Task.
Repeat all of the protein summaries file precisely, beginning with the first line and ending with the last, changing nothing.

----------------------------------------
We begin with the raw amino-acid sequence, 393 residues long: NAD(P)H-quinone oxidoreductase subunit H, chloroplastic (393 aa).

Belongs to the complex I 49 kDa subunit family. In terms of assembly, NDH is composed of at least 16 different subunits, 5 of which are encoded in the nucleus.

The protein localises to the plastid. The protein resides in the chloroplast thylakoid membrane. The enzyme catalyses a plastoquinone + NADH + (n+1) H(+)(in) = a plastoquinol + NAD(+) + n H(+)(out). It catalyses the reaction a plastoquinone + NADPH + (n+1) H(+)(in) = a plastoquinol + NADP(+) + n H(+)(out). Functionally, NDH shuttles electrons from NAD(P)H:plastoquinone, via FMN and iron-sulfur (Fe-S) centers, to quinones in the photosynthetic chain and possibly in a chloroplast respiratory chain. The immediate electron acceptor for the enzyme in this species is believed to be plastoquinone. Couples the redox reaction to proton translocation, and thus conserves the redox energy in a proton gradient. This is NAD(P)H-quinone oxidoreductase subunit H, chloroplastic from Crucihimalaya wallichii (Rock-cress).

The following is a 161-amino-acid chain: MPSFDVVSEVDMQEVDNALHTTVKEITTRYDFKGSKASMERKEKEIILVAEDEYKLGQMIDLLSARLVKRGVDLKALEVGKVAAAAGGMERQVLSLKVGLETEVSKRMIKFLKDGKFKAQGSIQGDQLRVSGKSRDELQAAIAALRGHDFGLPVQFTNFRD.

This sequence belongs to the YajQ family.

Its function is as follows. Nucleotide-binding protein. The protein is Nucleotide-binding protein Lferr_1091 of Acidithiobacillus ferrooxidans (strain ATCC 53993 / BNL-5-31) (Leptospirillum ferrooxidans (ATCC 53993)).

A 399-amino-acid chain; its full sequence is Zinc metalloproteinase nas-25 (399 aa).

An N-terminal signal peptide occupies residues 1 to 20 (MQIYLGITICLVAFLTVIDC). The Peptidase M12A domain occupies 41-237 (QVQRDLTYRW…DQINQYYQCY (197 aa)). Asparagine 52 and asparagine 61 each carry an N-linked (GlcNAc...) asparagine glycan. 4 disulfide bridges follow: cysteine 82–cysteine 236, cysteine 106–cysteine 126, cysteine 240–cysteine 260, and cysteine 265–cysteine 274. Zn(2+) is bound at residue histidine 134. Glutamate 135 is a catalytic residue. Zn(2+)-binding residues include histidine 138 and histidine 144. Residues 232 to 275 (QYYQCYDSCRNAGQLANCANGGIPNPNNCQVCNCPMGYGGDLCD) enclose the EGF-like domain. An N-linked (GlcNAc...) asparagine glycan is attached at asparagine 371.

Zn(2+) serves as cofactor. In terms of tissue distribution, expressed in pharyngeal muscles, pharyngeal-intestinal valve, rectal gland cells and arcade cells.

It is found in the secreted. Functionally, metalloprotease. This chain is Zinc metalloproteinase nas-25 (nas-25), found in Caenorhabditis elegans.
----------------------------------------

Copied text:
We begin with the raw amino-acid sequence, 393 residues long: NAD(P)H-quinone oxidoreductase subunit H, chloroplastic (393 aa).

Belongs to the complex I 49 kDa subunit family. In terms of assembly, NDH is composed of at least 16 different subunits, 5 of which are encoded in the nucleus.

The protein localises to the plastid. The protein resides in the chloroplast thylakoid membrane. The enzyme catalyses a plastoquinone + NADH + (n+1) H(+)(in) = a plastoquinol + NAD(+) + n H(+)(out). It catalyses the reaction a plastoquinone + NADPH + (n+1) H(+)(in) = a plastoquinol + NADP(+) + n H(+)(out). Functionally, NDH shuttles electrons from NAD(P)H:plastoquinone, via FMN and iron-sulfur (Fe-S) centers, to quinones in the photosynthetic chain and possibly in a chloroplast respiratory chain. The immediate electron acceptor for the enzyme in this species is believed to be plastoquinone. Couples the redox reaction to proton translocation, and thus conserves the redox energy in a proton gradient. This is NAD(P)H-quinone oxidoreductase subunit H, chloroplastic from Crucihimalaya wallichii (Rock-cress).

The following is a 161-amino-acid chain: MPSFDVVSEVDMQEVDNALHTTVKEITTRYDFKGSKASMERKEKEIILVAEDEYKLGQMIDLLSARLVKRGVDLKALEVGKVAAAAGGMERQVLSLKVGLETEVSKRMIKFLKDGKFKAQGSIQGDQLRVSGKSRDELQAAIAALRGHDFGLPVQFTNFRD.

This sequence belongs to the YajQ family.

Its function is as follows. Nucleotide-binding protein. The protein is Nucleotide-binding protein Lferr_1091 of Acidithiobacillus ferrooxidans (strain ATCC 53993 / BNL-5-31) (Leptospirillum ferrooxidans (ATCC 53993)).

A 399-amino-acid chain; its full sequence is Zinc metalloproteinase nas-25 (399 aa).

An N-terminal signal peptide occupies residues 1 to 20 (MQIYLGITICLVAFLTVIDC). The Peptidase M12A domain occupies 41-237 (QVQRDLTYRW…DQINQYYQCY (197 aa)). Asparagine 52 and asparagine 61 each carry an N-linked (GlcNAc...) asparagine glycan. 4 disulfide bridges follow: cysteine 82–cysteine 236, cysteine 106–cysteine 126, cysteine 240–cysteine 260, and cysteine 265–cysteine 274. Zn(2+) is bound at residue histidine 134. Glutamate 135 is a catalytic residue. Zn(2+)-binding residues include histidine 138 and histidine 144. Residues 232 to 275 (QYYQCYDSCRNAGQLANCANGGIPNPNNCQVCNCPMGYGGDLCD) enclose the EGF-like domain. An N-linked (GlcNAc...) asparagine glycan is attached at asparagine 371.

Zn(2+) serves as cofactor. In terms of tissue distribution, expressed in pharyngeal muscles, pharyngeal-intestinal valve, rectal gland cells and arcade cells.

It is found in the secreted. Functionally, metalloprotease. This chain is Zinc metalloproteinase nas-25 (nas-25), found in Caenorhabditis elegans.